(c) a first gain control-led element, and an unknown capacitor under measurement and a first variable impedance for controlling the gain of said first gain controlled element connected in said first path,

(d) a second gain controlled element and a standard impedance for controlling the gain of said second element,

(e) means for developing two currents from said first and second gain controlled elements respectively and for summing them together at a summing point,

(f) means including a second variable resistance for presenting a third current to said summing point, said means being connected to said reference signal source,

(g) means for segregating the current at said summing point into its real and imaginary components and for developing a pair of current signals proportional to said real and imaginary components respectively,

(h) means for converting said pair of current signals into a pair of proportional digital signals respectively, the digital signal related to said imaginary component controlling said first variable resistance such that the imaginary part of said current at said summing point tends toward zero,

(i) the digital signal related to said real component controlling said second varialble resistance such that the real component of said current at said summing point tend-s toward zero,

(j) said first variable resistance being proportional to said unknown capacitance when said imaginary component of the current at said summing point reaches zero, and

(k) said second variable resistance being proportional to said dissipation factor when the real component of the current at said summing point reaches zero.

8. A circuit for measuring the resistance of an unknown resistor comprising:

(a) first and second transmission paths,

(-b) a reference signal source,

(c) a first gain controlled element, the gain of which is controlled by a standard resistance and a variable impedance coupled in said first path,

(d) means for coupling said unknown resistor in said second path,

(e) means for presenting said reference signal to said unknown resistor in said second path and also to said gain controlled element in said first path, thereby producing a pair of currents,

(f) means for summing said pair of currents at a summing point,

(g) means for converting the current at said summing point into a digital signal proportional thereto,

(h) said digital signal controlling said variable impedance such that the current at said summing point tends toward zero, and

(i) the value of said variable impedance being proportional to said unknown resistor when the current at said summing point reaches zero.

9. In combination:

(a) a source of alternating reference signals,

(b) a first electrical circuit responsive to said reference signals to produce a first current,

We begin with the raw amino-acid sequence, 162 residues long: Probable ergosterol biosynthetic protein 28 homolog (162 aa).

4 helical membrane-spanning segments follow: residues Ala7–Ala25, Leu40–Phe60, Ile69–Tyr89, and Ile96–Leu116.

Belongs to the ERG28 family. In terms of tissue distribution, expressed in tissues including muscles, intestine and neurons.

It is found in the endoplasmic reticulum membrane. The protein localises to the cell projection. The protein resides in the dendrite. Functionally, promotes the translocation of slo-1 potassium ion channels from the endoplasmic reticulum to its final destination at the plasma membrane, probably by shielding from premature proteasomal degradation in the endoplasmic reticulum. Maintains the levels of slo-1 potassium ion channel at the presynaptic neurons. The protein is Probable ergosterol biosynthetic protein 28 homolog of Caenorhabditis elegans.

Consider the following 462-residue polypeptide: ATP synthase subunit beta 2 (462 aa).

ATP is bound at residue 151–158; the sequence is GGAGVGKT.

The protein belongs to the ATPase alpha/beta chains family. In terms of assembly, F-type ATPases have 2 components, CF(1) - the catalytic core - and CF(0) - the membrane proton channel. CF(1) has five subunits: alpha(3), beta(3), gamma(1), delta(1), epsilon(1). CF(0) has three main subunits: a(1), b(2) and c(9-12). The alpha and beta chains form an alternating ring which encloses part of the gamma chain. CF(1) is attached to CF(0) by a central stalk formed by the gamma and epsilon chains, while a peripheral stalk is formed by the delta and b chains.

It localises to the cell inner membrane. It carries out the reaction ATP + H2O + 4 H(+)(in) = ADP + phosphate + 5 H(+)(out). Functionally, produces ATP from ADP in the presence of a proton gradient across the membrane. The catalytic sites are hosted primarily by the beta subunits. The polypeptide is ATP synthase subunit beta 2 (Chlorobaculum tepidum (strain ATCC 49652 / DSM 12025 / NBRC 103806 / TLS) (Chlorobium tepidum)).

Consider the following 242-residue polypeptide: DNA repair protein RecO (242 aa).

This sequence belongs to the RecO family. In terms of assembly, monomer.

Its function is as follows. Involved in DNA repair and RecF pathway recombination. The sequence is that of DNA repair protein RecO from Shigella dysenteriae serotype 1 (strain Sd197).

(c) a second electrical circuit responsive to said reference signals to produce a second current,

(d) said first electrical circuit comprising a first current controller and an unknown impedance,

(e) said second electrical circuit comprising a second current controller and a known impedance,

(f) means to algebraically combine the first and second currents to provide an error signal representing the difference in amplitude and phase thereof,

(g) means responsive to the component of the error signal in quadrature phase with the reference sign-a1 to produce a first control signal and responsive to the component of the error signal in phase with respect to the reference signal to produce a second control signal,

(h) means comprising said first current controller responsive to said first signal to control said first current in said first circuit to reduce the quadrature component in the error signal to zero,

(i) means comprising said second current controller responsive to said second signal to control said second current in said second circuit to reduce the inphase component in the error signal to zero.

10. In combination:

-(a) a source of reference signals,

:(b) a first electrical circuit responsive to said reference signals to produce a first current,

(c) a second electrical circuit responsive to said reference signals to produce a second current,

(d) said first electrical circuit comprising a first operational amplifier and an unknown impedance, said first operational amplifier comprising a gain controlling resistance,

(e) said second electrical circuit comprising a second operational amplifier and a known impedance, said second operational amplifier comprising a gain controlling resistance,